It was nearly three years later that the trial began. McCullough said that did not "jive" with the decision to adjourn and asserted that had Ali's lawyers not stepped down, the case would have proceeded to trial much more quickly. 

The Crown has not yet made its submissions in the application and McCullough is expected to continue his arguments tomorrow. 

The Crown’s case against Ali focused on the discovery of his semen inside the victim. He was arrested on Sept. 7, 2018, after a DNA match was confirmed.

The trial also dragged on for eight months with several adjournments for various reasons, including the mental and physical health struggles of a defendant, the death of an expert witness before she could complete her testimony, cases of COVID-19 and other illness among jurors and threats of violence against Ali’s lawyers. 

The court also dealt with other applications in the case earlier this year.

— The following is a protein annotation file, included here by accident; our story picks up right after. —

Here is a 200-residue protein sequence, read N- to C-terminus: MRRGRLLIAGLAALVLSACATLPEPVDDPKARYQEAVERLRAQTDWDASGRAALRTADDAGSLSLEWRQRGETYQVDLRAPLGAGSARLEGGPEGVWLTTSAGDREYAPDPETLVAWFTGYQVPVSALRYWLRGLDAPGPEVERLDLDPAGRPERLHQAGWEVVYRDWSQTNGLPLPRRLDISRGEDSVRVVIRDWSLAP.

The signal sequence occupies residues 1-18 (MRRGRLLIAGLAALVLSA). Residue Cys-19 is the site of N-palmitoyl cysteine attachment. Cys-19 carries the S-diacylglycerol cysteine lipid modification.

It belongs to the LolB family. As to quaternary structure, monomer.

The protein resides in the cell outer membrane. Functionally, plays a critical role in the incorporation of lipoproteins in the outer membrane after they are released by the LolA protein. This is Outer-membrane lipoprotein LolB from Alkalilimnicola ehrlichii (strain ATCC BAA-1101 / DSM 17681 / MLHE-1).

Most notably, it was alleged that the murdered girl's father brought a gun to court on the day of the verdict. Ali's lawyers had been refusing to come to court citing safety concerns and sent a colleague instead to argue the girl's father should be excluded from post-trial proceedings.

Justice Lance Bernard ruled that the father could attend the proceedings virtually through a Mandarin interpreter. 

The father attended Surrey provincial court Tuesday in relation to the disposal of items police seized from him on Dec. 9, the day after the verdict in Ali's case.

The man's lawyer, Brock Martland, said in an interview that his client gave up two firearms for which he was licensed.

Court records show the man, who can't be named to protect the identity of his daughter, was also handed a five-year weapons ban.

Martland said his client had to endure the “unbelievably torturous trial process” after the murder of his daughter and then had to defend himself after being accused of “endangering” people in the court system.

“Obviously from the fact that the police and Crown aren't proceeding with the case that's unfounded,” Martland said.

This report by The Canadian Press was first published April 2, 2024.

Brieanna Charlebois, The Canadian Press